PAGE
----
Manchester is too close to Boston. That, in a nutshell, is why Manchester-Boston Regional Airport has struggled for the past decade and a half.

The latest blow: Just three days after a new airline said it would be starting service at Manchester-Boston regional Airport, Spirit Airlines says it is leaving, partly because it isn’t selling enough tickets.

(ADDENDUM: Four days later, Breeze Airways announced that it would soon start flights out of Manchester to Florida and Charleston, S.C., so we’ve got two arrivals and one departure in a week. Story is here.)

Spirit said it would suspect service to Orlando, its only year-round operation from Manchester, and its seasonal connection to Myrtle Beach, South Carolina, as of May 7. In a statement, the company cited “ongoing operational constraints related to Pratt & Whitney GTF engine availability and seasonal demand for our MHT flights.”

MHT is the aviation abbreviation for Manchester-Boston Regional Airport. Pratt & Whitney, one of the world’s major manufacturers of jet engines, recalled all its GTF engines last year due to safety concerns and has been slow to replace them.

Spirit has been struggling in recent months, partly because its proposed merger with JetBlue is in regulatory limbo. It has stopped service to 10 cities in South and Central America over the past year, which has sharply cut its traffic through a number of U.S. cities. The Manchester announcement is its first cut of service to a U.S. city.

The news is really painful because Spirit was the airport’s hope for a rebirth. It began service at Manchester in October 2021, marking the first new airline at the airport in 17 years and a hopeful sign after a decade of traffic decline.

The good news is that earlier this week, Minnesota-based Sun Country Airlines said it will fly Boeing 737-800s between Manchester-Boston Regional Airport and Minneapolis-St. Paul International Airport starting August 8. Although it has only announced one flight a week and the service may be seasonal – Sun Country’s announcement emphasizes visiting our fall colors – the news gives Manchester airport its first connection to a Midwest city other than Chicago in a long time.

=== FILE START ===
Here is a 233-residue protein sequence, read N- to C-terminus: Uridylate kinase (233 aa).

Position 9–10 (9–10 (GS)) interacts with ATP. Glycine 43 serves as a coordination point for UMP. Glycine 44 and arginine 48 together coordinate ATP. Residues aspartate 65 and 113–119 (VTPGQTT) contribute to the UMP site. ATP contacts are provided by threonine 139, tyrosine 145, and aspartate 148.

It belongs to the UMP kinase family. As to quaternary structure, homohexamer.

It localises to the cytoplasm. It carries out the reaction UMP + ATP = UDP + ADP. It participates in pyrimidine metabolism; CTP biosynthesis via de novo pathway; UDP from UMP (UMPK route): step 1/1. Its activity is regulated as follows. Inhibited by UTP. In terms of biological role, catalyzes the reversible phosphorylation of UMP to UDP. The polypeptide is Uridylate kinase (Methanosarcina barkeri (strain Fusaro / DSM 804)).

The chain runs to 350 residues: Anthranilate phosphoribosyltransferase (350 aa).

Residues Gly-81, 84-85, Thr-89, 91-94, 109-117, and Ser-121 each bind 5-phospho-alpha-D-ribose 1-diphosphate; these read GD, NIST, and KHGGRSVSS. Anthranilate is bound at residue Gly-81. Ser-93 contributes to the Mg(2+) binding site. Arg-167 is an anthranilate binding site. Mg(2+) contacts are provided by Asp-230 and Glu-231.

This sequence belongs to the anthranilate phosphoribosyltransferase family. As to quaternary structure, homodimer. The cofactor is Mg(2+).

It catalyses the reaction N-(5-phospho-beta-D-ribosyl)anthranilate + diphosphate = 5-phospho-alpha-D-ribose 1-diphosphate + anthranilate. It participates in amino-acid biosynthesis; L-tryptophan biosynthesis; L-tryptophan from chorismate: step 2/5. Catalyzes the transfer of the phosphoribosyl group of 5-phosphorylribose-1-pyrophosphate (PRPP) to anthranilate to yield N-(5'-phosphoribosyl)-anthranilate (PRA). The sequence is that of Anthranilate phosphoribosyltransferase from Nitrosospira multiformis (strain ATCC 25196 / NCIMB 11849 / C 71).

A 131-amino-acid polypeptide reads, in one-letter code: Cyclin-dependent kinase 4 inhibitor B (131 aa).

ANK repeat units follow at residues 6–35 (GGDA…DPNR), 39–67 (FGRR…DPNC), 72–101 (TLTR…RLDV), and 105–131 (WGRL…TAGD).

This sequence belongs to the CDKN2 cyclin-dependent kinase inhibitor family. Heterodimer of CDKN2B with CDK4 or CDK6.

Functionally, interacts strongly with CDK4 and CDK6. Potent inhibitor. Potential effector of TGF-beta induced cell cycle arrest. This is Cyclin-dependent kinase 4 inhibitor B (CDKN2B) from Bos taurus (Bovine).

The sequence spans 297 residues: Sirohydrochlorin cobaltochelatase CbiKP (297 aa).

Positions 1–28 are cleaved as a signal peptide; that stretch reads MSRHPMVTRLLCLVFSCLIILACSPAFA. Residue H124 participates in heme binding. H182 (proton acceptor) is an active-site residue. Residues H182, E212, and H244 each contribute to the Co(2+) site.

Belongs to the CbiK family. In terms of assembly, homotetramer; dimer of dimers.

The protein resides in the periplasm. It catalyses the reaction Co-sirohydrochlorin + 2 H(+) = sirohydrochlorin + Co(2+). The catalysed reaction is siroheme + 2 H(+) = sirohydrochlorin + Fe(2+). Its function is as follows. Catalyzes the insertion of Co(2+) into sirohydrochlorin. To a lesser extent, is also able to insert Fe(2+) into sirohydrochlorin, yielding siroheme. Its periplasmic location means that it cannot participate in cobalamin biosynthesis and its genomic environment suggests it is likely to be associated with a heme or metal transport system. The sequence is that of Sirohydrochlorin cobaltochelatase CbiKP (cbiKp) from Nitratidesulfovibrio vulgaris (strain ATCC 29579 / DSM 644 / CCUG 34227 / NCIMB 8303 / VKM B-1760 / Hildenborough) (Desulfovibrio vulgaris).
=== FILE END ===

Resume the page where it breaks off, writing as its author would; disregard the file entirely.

Sun Country Airlines has roots dating back decades but only switched to its current model in 2017. A sizable chunk of its business involves cargo flights including a contract with Amazon Air, which began flying into and out of Manchester-Boston in late 2022.

Cargo traffic has been the one bright spot for the Manchester airport in recent years, with warehouses and logistics firms sprouting up around it. However, passenger service remains the bread-and-butter of commercial airports and that’s a gloomier picture.

Passenger traffic at Manchester peaked in 2005 at 4.3 million passengers a year after years of fast growth fueled by the arrival of Southwest Airlines in 1998. Since then, however, it has been hurt by consolidation in the airline industry and proximity to Logan Airport, which has been able to lure back airlines such as Southwest that once shunned it.

Passenger traffic in Manchester has fallen almost every year since 2005 as international carriers such as Delta and Air Canada have departed, leaving just American, United and Southwest. 

In 2023, 1.3 million passengers came through the airport, which was double the number of the pandemic year of 2020 but well below 2019’s figure.  

Low-cost airlines have been the growth segment in America’s aviation industry in recent years. Copying the playbook that Southwest developed in the 1990s, many prefer smaller regional airports like Manchester because open gates are available and gate fees are lower. This is where proximity to Logan is a problem, since some firms consider Manchester part of the immediate Boston market and won’t come to both airports. The most painful example from Manchester’s point of view is JetBlue, which they’ve been trying to lure for years.

Breeze Airlines, another fast-growing low-cost carrier with national aspirations, has surrounded Boston with regular service to Burlington, Vt., Portland, Maine, and Providence, R.I., but hasn’t come to Manchester. (NOTE: I left this paragraph in as a sobering reminder that “the first draft of history” is often wrong)

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